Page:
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Re: Re[Re:Sauropod Neck]
And an aerodynamic study of bumblebees determined that they can't fly.
Don't tell the bees - they'll be very disappointed.
Well... The following is from Arthur V. Chadwick, copied from Paul C.
Johnson at UNH. I hope somebody will tell us a bit more about how crumpling
affects Reynolds numbers.
Bumblebees CAN fly! The oft heard ridicule of scientists that say a bumble
cannot fly because its wings are too small, in spite of the evidence of
their own eyes, is based on a misrepresentation of an incident that occurred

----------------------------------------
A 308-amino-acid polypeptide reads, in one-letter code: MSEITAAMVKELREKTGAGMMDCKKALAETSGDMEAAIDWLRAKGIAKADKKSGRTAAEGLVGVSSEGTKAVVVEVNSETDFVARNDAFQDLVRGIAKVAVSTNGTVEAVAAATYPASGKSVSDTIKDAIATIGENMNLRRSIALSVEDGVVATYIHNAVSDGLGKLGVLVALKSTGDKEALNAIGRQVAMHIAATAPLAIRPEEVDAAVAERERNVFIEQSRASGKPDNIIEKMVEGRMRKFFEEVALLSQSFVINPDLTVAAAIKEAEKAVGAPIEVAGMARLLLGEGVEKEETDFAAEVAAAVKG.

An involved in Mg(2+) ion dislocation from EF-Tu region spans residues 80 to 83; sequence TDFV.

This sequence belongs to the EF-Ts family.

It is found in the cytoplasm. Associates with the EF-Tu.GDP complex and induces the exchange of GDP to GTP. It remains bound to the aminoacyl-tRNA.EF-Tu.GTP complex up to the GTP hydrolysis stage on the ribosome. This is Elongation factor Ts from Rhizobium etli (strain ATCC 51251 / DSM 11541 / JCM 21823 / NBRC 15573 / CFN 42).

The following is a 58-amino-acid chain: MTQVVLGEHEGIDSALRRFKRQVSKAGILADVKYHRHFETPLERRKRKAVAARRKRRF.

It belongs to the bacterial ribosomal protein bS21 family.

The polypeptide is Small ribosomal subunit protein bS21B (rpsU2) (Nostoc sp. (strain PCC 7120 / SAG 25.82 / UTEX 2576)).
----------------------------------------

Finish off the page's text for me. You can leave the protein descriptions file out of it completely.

in the 1930s. McMasters (in the Amer. Sci. 77:164-169) reports that a noted
Swiss professor of aerodynamics at a dinner party with biologists was asked
about the aerodynamics of wasp and bee wings. He performed some calculation
for the bumblebee based on a smooth wing and got a low Reynolds number
"proving" the bee incapable of flight. He obviously knew that the
calculations were simplistic, and later (after examining a wing under a
microscope and noting the bent and folded nature of the wing), corrected his
error, but like the news media of today, the correction received little